The branches of the catheter are tied by some suitable means to the internal or external structure of a stent -2- in such a manner that, once the said stent is in its final state, the electrodes carried upon the lead(s) can be in contact of the tissues to be stimulated, in the aforementioned positions and so to be contiguous to the four cardiac chambers: in particular electrodes -3- and -5- shall be respectively in contact with the two atria (Rx and Lx) while electrodes -5- and -6- will be in contact of the two ventricula (Rx and Lx). It is therefore evident that a different number of branches or of electrodes will not affect the underlying basis principle of a stent supported electro-catheter, so that from one to four chambers can be stimulated.

When analyzing section X—X of the human heart (FIG. 1) including the CS -10- as is shown in FIG. 2, one can see that the optimal positioning of the electrodes, A towards the atrium and B towards the ventriculum, such to allow for good electrical contact with the tissues to be stimulated, shall be at approximately 45 degree from the vertical axis of the stent section. This is illustrated in FIG. 2, where -9- is the stent section and -7- and -8- represent the Atrial and Ventricular electrodes positioned in contact of the left chambers of the heart. A similar position will be necessary for the corresponding electrodes positioned on the right portion of the heart, now shown in FIG. 2. Said electrodes are spaced from the above shown, longitudinally, in such a manner to be in contact with the right cardiac cavities.

A “stent2 is a medical device, used in trans-luminal angioplasty. It is intended to obviate to stenosys or occlusion of the body arteries, and it consists of a cylindrical or pseudo-cylindrical flexible body, commonly made in the shape of a tube featuring reticular walls, or in any case, made of a flexible, plastic or metallic tubular skeleton.

The device diameter, at the moment of introduction in the vessel, is compressed or reduced in a variable proportion, from Ľ to {fraction (1/10)} of the diameter of the vessel in which it is intended to be inserted.

Once positioned in its final intended position the stent will be expanded to its final diameter by use of different means, depending from its own fabrication method: as an example it may be left expand simply pushing it from a bearing tube in which it was kept compressed during introduction; or, taking advantage of its possible construction in special 2shape memory” materials (e.g. Nitinol) the stent will be forced to expand by application of thermal energy above a predetermined temperature threshold.

The second approach is possibly the best adapted to the purpose of the invention described here, in that this approach will allow for repositioning and possibly explanting the system in case of malfunction or other clinical necessity.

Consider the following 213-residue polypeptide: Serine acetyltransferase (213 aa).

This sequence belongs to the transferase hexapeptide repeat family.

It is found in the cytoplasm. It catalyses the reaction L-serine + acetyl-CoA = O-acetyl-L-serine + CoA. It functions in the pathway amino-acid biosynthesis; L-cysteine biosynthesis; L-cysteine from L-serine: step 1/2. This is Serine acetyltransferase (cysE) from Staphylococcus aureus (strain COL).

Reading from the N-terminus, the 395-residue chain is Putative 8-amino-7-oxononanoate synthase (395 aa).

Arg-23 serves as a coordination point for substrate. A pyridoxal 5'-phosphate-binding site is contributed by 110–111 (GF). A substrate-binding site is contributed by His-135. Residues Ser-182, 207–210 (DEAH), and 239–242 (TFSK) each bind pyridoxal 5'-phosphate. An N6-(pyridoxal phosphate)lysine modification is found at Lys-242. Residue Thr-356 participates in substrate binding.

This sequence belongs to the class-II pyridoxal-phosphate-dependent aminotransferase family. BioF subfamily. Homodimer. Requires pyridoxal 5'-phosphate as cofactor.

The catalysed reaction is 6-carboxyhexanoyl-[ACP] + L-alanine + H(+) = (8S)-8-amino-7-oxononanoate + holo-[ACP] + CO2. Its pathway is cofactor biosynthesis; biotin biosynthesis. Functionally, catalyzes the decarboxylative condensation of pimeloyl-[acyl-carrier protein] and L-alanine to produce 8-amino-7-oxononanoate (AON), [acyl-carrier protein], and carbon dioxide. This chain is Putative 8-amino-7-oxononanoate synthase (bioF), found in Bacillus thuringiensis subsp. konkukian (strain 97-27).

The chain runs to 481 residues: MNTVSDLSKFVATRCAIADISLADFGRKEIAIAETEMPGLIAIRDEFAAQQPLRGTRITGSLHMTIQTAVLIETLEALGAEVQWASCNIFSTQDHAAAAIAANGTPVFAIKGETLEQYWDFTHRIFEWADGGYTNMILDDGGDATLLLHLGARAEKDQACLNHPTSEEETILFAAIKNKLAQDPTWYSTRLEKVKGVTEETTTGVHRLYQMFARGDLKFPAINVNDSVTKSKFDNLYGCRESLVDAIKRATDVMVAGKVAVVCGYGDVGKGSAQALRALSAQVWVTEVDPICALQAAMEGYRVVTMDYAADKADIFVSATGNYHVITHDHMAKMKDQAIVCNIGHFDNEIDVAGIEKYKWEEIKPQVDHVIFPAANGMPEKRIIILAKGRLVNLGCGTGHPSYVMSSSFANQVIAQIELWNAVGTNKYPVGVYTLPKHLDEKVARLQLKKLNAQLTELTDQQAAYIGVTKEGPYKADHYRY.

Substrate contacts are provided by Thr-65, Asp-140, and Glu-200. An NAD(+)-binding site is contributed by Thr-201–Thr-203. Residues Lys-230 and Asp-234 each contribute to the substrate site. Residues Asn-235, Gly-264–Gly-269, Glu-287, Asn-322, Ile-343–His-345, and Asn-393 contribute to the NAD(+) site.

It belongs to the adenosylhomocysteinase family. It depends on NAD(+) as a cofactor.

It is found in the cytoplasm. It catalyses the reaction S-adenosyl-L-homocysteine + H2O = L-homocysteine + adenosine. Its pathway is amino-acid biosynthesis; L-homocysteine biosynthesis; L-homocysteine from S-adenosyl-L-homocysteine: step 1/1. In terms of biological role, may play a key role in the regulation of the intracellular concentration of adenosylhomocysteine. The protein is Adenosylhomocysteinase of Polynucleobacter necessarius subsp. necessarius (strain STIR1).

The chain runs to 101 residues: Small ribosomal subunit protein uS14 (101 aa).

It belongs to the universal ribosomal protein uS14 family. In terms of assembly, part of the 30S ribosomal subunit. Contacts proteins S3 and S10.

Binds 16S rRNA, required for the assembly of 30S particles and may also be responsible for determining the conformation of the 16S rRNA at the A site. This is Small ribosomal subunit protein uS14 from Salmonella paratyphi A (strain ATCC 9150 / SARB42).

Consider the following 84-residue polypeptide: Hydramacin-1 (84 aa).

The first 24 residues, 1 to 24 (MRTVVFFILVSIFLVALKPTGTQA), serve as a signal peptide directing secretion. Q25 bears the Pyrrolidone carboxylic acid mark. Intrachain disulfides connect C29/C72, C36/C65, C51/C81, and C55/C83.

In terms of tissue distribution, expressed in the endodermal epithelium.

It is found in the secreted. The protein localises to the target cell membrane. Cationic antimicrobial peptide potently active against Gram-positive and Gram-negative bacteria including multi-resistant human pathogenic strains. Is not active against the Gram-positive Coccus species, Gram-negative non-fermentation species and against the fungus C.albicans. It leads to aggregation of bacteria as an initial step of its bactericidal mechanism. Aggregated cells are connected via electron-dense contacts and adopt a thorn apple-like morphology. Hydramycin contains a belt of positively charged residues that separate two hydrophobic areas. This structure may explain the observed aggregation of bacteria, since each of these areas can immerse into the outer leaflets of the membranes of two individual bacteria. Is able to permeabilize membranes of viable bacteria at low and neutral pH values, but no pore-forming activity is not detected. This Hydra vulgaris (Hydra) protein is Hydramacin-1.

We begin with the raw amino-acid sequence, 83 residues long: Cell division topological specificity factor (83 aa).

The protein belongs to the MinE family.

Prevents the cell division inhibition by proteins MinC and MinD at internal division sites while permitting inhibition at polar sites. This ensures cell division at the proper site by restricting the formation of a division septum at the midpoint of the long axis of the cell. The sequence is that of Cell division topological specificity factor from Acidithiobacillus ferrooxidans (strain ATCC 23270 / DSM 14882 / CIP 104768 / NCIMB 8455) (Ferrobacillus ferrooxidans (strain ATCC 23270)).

From the diagram in FIG. 3, one can see that an introduction the proposed electro-catheter will be constrained in a single compact body together with the stent, thus appearing as a single cylindrical or elliptical body, made from the two bifurcated lead segments, said segments being internally or externally tied to the wall of the stent -16- in its contracted form, and said segments bearing the stimulating electrodes -11- -12- -13- -14-.

Once the electrodes will be advanced to the correct position, as described in FIG. 2, such position being radioscopically or ultrasonically verified during the surgical maneuver, the expansion mechanism provided for the stent will be put in action, thus expanding said stent and pushing the electrodes in contact to the tissue(s) to be stimulated.

The major diameter of the whole system, using current technology, may possibly be in the 4 to 7 mm range, which may be considered acceptable for the intended use, although susceptible of improvement towards a small dimension.

One possible solution, which we want to prospect, is the use of insulated electrode conductors interleaved in the stent mesh itself. Such approach should guarantee the minimum possible dimensions of the system, possibly at the expense of a higher fabrication complexity.

In FIG. 3 the catheter -1- is presented as a single body, as shown in FIG. 3a. The catheter shall bear a preformed section, just prior of the section where the electrode bearing bifurcation is placed. Such pre-formed section will ease the correct introduction in the coronary sinus.

Said pre-formation shall be made in a way that the equivalent angle of curvature results in a range from 40° to 90°. Said-pre-formation shall lie in a plane parallel to the one in which the two electrode bearing lead branches are fixed to the stent mesh. Said reciprocal position of the parallel planes is intended to be beneficial to the ease of positioning the whole system in the CS, in the appropriate position as described in FIG. 2.

Each of the bifurcating catheter segments may, in turn, be of bipolar or monopolar nature, that is bear one or two separated poles, the choice being functional to the intended stimulation pattern, eg. Sequential or simultaneous stimulation of the right and the left heart. In any case the portion of each catheter branch entering the stent, and thereby fixed to said stent, will be unipolar, carrying just the conductor necessary for the distal electrode, as shown in FIG. 4.

For the above said reason the diameter of such distal portion of each catheter branch will be reduced in size.

Current technology will easily allow a diameter in the range of 1.2 of 1.5 mm. This does allow for the use of a rather standard multifilar conductor coil which internal diameter of at least 0.45 mm, will permit the introduction of a standard steering stylet. Said steering stylet being necessary to facilitate the final placement of the system.